|Palliative Care: Clinical Indicators|
|Register of all patients in need of palliative care/support||Register||3|
|Regular practice multidisciplinary case review meetings (at least three-monthly) where all patients on the register are discussed||Meeting||3|
- There are two indicators in this disease area. The first indicator is for setting up a register of patients in need of palliative care and the second is for conducting at least three-monthly multidisciplinary case review meetings of all patients who are on the palliative care register.
- According to the guidance, the average GP can expect 20 deaths a year, of which five will be from cancer, seven from organ failure, one to two, sudden death, and six to seven, dementia, frailty and multiple co-morbidity.
- QoF data for palliative care for 2006/7 shows national prevalence rates for palliative care of 0.08 per cent in England and 0.09 per cent in Northern Ireland.
- The guidance says there is a growing impetus to improve end of life care for patients both with cancer and non-cancer diagnoses. It says the indicator set is designed to deliver three key steps in providing good end of life/primary palliative care. They are:
- Identifying patients in the advanced stage of illness in need of palliative/supportive care.
- Assessing their needs and preferences.
- Proactively planning their care.
Step 1: Setting up the register
- The register should consist of all patients aged 18 and over who are in need of palliative care support. It is prospective from April 2006.
- The framework guidance specifies the criteria practices should use to decide who should go on the register on the basis of prognosis and need. It says a patient should be included if:
- Their death in the next 12 months can be reasonably predicted and/or
- They have clinical indicators of need for palliative care that are prognostic clinical indicators of advanced or irreversible disease and include one core and one disease specific indicator in line with the gold standard framework (GSF) and/or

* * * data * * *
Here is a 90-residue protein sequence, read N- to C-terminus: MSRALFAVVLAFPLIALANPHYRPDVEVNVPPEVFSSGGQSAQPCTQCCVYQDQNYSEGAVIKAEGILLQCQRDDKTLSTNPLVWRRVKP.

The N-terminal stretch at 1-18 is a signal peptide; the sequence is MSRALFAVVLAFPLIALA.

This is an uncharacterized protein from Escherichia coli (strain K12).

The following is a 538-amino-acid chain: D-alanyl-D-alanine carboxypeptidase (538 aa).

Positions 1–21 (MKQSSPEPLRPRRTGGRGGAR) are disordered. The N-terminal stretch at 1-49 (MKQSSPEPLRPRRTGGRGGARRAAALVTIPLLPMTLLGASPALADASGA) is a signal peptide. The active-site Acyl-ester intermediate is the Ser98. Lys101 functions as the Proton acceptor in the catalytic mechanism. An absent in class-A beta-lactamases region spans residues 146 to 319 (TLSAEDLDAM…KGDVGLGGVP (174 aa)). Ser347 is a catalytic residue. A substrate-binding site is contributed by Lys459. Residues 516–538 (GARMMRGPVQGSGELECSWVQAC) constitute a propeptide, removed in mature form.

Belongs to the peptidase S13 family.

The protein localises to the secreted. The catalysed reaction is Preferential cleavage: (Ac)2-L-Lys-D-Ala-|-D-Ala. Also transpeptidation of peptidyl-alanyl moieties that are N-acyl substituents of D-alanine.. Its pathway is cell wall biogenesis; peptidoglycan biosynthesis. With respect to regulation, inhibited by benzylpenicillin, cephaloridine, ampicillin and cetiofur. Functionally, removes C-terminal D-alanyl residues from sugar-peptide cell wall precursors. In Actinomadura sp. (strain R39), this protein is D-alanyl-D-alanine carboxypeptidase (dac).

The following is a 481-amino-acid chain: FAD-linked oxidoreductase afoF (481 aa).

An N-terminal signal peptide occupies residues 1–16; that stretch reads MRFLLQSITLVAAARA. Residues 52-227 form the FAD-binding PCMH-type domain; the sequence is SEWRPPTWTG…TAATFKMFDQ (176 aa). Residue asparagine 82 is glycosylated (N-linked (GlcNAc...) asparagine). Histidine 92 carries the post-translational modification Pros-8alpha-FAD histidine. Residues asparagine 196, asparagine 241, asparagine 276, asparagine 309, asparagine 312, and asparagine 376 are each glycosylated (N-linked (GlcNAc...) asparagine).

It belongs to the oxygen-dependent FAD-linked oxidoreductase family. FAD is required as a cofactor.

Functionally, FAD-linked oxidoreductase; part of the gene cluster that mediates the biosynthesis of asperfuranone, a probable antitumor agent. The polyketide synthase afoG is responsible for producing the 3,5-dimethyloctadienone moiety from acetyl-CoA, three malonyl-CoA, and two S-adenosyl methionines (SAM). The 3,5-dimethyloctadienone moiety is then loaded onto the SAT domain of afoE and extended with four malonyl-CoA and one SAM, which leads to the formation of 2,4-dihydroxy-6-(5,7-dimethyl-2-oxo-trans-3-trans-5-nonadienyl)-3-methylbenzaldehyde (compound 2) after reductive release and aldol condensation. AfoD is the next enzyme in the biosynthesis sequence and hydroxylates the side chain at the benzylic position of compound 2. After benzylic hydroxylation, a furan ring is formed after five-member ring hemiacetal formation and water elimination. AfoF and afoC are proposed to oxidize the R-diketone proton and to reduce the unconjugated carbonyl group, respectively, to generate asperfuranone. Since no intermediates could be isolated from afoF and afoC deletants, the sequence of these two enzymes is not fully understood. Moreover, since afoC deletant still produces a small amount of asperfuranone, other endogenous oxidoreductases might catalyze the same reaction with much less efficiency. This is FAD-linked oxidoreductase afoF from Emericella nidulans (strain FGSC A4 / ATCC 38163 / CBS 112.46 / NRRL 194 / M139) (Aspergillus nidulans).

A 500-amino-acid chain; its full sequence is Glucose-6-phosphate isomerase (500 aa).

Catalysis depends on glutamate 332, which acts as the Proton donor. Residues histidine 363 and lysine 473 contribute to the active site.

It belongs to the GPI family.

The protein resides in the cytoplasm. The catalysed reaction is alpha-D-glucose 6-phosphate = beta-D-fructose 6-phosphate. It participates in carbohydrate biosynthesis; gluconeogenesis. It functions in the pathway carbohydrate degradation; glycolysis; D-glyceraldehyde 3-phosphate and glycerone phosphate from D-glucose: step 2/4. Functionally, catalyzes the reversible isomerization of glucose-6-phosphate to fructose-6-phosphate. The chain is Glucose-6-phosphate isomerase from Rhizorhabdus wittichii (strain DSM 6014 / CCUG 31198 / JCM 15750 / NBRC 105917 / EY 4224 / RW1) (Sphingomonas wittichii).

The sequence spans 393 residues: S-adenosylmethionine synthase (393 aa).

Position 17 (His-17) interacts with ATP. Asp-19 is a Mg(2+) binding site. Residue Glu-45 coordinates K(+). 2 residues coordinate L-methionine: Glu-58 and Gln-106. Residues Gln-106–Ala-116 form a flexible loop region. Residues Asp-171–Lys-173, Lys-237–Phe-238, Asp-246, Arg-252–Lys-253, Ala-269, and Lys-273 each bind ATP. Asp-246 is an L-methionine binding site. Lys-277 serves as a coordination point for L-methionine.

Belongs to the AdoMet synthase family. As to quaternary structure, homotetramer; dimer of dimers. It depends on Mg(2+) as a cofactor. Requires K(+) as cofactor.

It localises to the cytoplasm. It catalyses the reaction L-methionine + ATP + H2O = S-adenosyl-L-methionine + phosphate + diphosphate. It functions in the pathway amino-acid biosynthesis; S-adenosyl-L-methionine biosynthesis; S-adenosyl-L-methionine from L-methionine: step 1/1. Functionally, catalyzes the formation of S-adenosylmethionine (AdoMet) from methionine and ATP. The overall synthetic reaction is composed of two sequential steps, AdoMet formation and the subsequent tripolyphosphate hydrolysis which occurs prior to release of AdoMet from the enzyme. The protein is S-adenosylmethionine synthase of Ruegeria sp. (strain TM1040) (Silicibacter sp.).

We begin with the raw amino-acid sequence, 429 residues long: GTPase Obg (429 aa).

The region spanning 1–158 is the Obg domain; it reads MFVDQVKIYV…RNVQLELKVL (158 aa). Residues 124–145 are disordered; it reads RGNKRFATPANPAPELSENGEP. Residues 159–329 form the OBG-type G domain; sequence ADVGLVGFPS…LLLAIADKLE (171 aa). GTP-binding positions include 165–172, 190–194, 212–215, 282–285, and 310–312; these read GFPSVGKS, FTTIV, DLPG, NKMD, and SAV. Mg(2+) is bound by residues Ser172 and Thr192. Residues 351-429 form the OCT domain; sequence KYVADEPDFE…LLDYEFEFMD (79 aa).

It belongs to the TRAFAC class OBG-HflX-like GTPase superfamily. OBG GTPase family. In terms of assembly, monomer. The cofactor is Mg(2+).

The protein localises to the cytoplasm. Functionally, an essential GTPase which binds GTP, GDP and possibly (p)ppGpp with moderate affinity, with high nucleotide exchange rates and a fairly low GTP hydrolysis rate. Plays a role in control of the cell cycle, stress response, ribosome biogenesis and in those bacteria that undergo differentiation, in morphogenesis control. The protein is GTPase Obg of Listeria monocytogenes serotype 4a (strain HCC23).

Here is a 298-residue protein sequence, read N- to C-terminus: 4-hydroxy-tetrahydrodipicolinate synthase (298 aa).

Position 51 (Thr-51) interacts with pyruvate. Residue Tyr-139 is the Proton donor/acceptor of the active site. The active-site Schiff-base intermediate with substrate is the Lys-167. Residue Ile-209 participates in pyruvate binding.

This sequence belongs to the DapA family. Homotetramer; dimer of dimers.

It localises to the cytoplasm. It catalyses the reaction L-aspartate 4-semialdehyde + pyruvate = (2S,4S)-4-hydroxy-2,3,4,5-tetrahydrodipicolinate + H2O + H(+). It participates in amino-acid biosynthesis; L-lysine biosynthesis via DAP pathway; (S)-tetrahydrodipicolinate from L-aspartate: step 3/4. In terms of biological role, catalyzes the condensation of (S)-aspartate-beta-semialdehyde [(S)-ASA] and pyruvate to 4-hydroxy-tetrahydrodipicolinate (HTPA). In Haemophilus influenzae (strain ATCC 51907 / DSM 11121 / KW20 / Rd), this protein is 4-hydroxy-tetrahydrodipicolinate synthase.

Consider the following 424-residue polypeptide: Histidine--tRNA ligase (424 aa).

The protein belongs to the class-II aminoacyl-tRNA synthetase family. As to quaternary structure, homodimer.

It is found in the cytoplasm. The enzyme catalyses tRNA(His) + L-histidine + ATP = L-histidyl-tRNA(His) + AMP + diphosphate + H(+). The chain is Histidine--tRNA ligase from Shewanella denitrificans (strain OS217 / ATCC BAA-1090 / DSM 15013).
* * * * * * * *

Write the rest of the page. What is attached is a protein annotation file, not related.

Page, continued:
- They are the subject of a DS 1500 form (designed to speed up payment of benefits).
- The GSF, a widely implemented programme for palliative care patients, includes guidance on setting up a palliative care register. It has developed a series of clinical prognostic indicators which attempt to estimate when patients have advanced disease or are in the last year or so of life. There is one general indicator set plus sets for each of the major disease areas.
- In addition to the prognostic indicators, the GSF suggests practices consider two other approaches when compiling the register. One is the ‘surprise question’: ‘Would you be surprised if this patient were to die in the next six to 12 months?’ and the other is to consider patients with advanced disease who have made a choice for comfort care only, or are in special need of supportive/palliative care.
- The GSF suggests practices who have not had a palliative care register before may find it easier to begin with cancer patients, then add non-cancer patients to the register at a later stage. The disease register compiled for the cancer indicator set should be a useful starting point.
- The whole practice team should be able to contribute to building an accurate disease register for palliative care.
- Note that if there is nobody on the register at the end of the year, the practice will still be eligible for payment if it can demonstrate that it had a register in-year.
Step 2: From now onwards
- The second indicator requires practices to hold multidisciplinary case review meetings to discuss all patients on the palliative care register, at least three-monthly.
- Once the register is set up, decide how often meetings will be held, who will organise them and who will attend. Points can be earned for three-monthly meetings, although the GSF recommends monthly meetings.
- The GSF suggests it is a good idea to appoint a co-ordinator, usually a district nurse, practice nurse or manager, to arrange meetings and keep the register up to date.
- The guidance says the aims of the review meetings are to:
- Improve the flow of information.
- Ensure each patient has a management plan and decisions are acted on by the most appropriate member of the team.
- Ensure the management plan includes preference for place of care.
- Ensure carers' support needs are discussed and addressed where reasonably possible.
- Note that to qualify for the points, practices need to submit written evidence to their PCO describing the system for initiating and recording meetings.
- The meetings can help to ensure the register stays up to date throughout the year and new patients are added as appropriate.
Useful Resources for Palliative Care
1. Gold Standards Framework - QOF resources
2. National Cancer Research Institute Strategic Review
3. World Health Organisation Europe:
- Palliative Care: The Solid Facts
- Better Palliative Care for Older People